“We had to leave then,” says Ed. “I would not meet the age qualification after that year, because I was going to be 49 the following year. After that, it would have been much harder for me and my family to come to Canada.
“But it was very hard to leave. The hardest part was leaving the community development organization where I worked. I was having second thoughts of coming to Canada, because we were at the peak time of implementing the rebuilding program. We had received a huge amount of money from the World Bank and other financial institutions for rehabilitation and disaster response. But I did it for our family.”
In Winnipeg, there is no fear of ty- phoons—only the bitter cold of Canadian winters. Ed and Ann and their children have adjusted to their new life and are doing well. Their son is enrolled in the civil engineering program at the University of Manitoba. Their daughters are halfway through grade 5 and grade 9.
Ed and Ann both landed jobs with Save-On-Foods at the western retail giant’s Northgate location in Winnipeg. While not their dream jobs, they’re grateful to the company for the opportunity to get established in their new life in Canada. They work diligently, Ed in the sushi department and Ann in the online shopping department filling orders for customers.
“I value work and being principled in my work,” says Ed. “Save-On-Foods is a very good company. But I chose this job because I didn’t want one that I will be chained to. I am still looking for a job that fits my passion and experience.
“Back in the Philippines, I managed the region- al operations in my community development organization. I was a manager and my wife was also a manager in her organization.”
As managers, Ed and Ann had dedicated decades of their lives to training, supervising, and directing poverty reduction programs to empower poor communities and strengthen the capacity of local governments in delivering basic social services.
“Here, we are a restaurant clerk and an order filler for online shopping,” says Ed.
In the Philippines, they had a house on a hill, and they were able to hire a housekeeper. In Winnipeg, they live in the north end of the city—an area known for being a bit rough around the edges.
To fulfill his passion to serve and help others, when Ed isn’t working, he is volunteering with the Salvation Army, the Winnipeg Harvest food bank, and World Vision Canada.
“That is the kind of work that I really like to do,” he says. “That is where my heart is.”
His heart for serving others is also the reason he recently became a steward for his fellow members working at the store.
Ed and Ann’s story will be familiar to thousands of immigrants in Canada. Many come seeking safety for their families. But to do so, they had to sacrifice good careers and ties to their communities back home.
While they work hard in their jobs, like thousands of retail workers, they’re always searching for new jobs—ones in their field of expertise, ones more in keeping with their true passion. But in the meantime, they take comfort in knowing that they are making a home and have good, steady employment. They know that here in Canada, they and their children have a chance to prosper and to fulfill their dreams. And most importantly, they know that they are safe.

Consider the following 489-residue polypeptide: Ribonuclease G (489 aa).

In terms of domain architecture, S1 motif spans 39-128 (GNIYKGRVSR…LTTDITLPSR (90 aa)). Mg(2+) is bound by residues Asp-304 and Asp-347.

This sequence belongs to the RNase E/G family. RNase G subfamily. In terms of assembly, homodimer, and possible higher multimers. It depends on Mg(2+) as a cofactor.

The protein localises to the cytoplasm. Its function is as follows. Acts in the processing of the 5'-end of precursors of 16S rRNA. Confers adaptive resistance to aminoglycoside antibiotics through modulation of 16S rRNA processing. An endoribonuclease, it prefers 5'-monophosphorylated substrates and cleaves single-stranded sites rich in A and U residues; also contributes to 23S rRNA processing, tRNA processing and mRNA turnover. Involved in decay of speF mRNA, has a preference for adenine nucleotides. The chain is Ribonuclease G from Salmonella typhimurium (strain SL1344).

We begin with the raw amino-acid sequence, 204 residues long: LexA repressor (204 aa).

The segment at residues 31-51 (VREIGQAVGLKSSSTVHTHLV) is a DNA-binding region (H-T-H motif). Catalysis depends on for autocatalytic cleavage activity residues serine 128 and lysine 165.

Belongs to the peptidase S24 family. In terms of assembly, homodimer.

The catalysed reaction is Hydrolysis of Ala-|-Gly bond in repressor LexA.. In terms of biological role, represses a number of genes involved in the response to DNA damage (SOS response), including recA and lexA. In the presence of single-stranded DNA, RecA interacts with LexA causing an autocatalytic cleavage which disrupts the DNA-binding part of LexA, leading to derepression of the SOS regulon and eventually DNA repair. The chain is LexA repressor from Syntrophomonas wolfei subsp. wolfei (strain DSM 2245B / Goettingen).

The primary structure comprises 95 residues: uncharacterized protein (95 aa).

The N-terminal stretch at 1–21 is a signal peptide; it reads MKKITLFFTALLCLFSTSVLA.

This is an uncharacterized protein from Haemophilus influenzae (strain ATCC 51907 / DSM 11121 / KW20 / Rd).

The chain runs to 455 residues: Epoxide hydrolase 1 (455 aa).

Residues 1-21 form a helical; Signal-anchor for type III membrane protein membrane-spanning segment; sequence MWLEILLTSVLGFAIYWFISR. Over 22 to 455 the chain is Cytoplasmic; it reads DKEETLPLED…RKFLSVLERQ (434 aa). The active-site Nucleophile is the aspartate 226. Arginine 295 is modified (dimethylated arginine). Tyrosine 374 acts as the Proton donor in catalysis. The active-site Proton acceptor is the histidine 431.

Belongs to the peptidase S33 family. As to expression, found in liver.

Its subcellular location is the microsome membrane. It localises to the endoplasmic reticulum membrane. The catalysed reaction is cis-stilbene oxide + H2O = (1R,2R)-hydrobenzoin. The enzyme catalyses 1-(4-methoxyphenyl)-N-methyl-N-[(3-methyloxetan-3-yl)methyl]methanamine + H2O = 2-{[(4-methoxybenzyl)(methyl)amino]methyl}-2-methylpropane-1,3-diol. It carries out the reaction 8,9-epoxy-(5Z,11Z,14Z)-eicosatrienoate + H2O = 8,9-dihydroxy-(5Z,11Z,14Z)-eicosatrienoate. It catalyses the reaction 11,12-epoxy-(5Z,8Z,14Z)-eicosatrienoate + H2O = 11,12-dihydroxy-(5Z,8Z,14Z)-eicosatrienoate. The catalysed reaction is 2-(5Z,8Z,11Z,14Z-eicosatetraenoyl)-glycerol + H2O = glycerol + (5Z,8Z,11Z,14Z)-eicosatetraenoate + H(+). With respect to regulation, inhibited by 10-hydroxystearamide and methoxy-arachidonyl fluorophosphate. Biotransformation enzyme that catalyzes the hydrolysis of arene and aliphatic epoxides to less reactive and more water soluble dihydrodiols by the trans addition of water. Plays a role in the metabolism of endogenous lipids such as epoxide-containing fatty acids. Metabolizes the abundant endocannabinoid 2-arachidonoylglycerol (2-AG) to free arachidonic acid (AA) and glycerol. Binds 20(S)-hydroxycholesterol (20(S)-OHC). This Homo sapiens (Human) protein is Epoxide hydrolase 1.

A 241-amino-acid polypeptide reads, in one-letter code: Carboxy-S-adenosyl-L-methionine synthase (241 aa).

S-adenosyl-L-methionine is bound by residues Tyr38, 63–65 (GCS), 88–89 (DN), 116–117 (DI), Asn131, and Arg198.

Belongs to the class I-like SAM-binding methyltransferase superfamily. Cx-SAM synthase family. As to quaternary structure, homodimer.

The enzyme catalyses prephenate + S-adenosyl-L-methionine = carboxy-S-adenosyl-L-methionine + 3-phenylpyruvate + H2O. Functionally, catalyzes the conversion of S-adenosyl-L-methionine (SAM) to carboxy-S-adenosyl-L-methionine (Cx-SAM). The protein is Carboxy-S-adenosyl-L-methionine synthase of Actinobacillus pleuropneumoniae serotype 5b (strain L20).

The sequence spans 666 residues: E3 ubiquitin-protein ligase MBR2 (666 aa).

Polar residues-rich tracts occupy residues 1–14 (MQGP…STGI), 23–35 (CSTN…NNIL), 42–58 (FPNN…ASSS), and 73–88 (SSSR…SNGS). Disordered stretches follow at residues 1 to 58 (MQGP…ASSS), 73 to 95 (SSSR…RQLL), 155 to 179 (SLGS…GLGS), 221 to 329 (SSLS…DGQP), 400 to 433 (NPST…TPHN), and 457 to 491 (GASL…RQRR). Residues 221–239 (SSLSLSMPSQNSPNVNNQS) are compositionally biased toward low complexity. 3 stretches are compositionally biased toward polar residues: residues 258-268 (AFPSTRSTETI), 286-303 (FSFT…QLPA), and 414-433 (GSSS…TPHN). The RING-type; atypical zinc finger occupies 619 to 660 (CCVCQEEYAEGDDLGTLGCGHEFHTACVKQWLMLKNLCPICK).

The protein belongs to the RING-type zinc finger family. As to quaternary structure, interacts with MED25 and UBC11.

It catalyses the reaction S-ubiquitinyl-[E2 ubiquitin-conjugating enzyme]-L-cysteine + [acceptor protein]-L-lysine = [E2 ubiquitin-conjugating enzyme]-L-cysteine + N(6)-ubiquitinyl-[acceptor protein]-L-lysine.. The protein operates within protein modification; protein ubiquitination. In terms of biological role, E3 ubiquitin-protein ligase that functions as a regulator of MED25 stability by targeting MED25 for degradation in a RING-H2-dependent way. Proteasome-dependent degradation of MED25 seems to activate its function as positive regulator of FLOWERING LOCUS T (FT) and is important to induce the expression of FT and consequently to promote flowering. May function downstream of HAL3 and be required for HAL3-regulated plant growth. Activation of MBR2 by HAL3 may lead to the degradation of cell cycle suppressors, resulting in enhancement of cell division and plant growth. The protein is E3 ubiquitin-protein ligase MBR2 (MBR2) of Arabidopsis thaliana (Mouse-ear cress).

Typhoon Haiyan (Yolanda)
- Category 5 super typhoon
- Formed: November 3, 2013
- Dissipated: November 11, 2013
- Peak winds: 314 kph
- Storm surge: 5.2 metres (Tacloban City)
- Damage: $2.86 billion (US)
- Death toll: 6,329 confirmed, with over 1,000 people listed as missing
- Displacement: 1.9 million people left homeless
- Areas hit: Caroline Islands, Philippines, South China, Vietnam
The names Haiyan and Yolanda have both been retired from typhoon naming lists.
Sources: CNN News, ABC News, Wikipedia, Encyclopedia Britannica
Categories of Danger
According to the National Hurricane Center, “the Saffir-Simpson Hurricane Wind Scale is a 1 to 5 rating based on a hurricane’s sustained wind speed. This scale estimates potential property damage. Hurricanes reaching Category 3 and higher are considered major hurricanes because of their potential for significant loss of life and damage. Category 1 and 2 storms are still dangerous, however, and require preventative measures. In the western North Pacific, the term ‘super typhoon’ is used for tropical cyclones with sustained winds exceeding 150 mph.”
||"Very dangerous winds will produce some damage,” including damaged shingles and siding. Large tree branches will fall and power lines will be damaged.
||"Extremely dangerous winds will cause extensive damage.” Well-constructed homes may sustain major roof damage. Shallow-rooted trees will be uprooted. Power outages will last several days.
||"Devastating damage will occur.” Many trees will snap or be uprooted. Small buildings will sustain structural damage. Mobile homes will be destroyed. Near-total loss of power. Water systems will likely be contaminated.
||"Catastrophic damage will occur.” Well-built homes will sustain severe damage, with the loss of roofs and exterior walls. Most trees and power poles will be downed. Power and water outages will last weeks or even months. Much of the area will be uninhabitable for weeks or even months.
||"Catastrophic damage will occur.” Most framed structures will be destroyed. The roofs on most buildings will fail. Total power and water outages will last weeks or months. Flooding will flatten coastal buildings.
Source: National Hurricane Centre, Wikipedia